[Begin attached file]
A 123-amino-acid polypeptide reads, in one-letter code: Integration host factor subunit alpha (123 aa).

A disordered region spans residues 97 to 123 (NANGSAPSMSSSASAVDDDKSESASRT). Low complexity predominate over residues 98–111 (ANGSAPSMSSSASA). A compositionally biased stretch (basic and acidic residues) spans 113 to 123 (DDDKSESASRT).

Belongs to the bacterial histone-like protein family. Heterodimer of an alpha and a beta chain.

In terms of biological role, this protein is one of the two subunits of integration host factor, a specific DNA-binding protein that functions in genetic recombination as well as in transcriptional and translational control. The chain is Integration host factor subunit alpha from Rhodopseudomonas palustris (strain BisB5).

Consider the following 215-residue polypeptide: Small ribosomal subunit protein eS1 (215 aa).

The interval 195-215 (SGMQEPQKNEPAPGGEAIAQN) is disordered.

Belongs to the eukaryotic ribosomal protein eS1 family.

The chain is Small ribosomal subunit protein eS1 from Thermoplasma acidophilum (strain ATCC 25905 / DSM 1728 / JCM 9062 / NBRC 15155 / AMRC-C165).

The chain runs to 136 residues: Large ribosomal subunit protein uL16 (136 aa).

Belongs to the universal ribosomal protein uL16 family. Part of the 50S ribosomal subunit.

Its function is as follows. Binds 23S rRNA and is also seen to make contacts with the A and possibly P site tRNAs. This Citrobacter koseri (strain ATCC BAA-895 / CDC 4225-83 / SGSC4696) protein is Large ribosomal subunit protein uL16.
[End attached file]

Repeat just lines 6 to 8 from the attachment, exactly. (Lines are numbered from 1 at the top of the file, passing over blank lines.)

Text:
The interval 195-215 (SGMQEPQKNEPAPGGEAIAQN) is disordered.

Belongs to the eukaryotic ribosomal protein eS1 family.

The chain is Small ribosomal subunit protein eS1 from Thermoplasma acidophilum (strain ATCC 25905 / DSM 1728 / JCM 9062 / NBRC 15155 / AMRC-C165).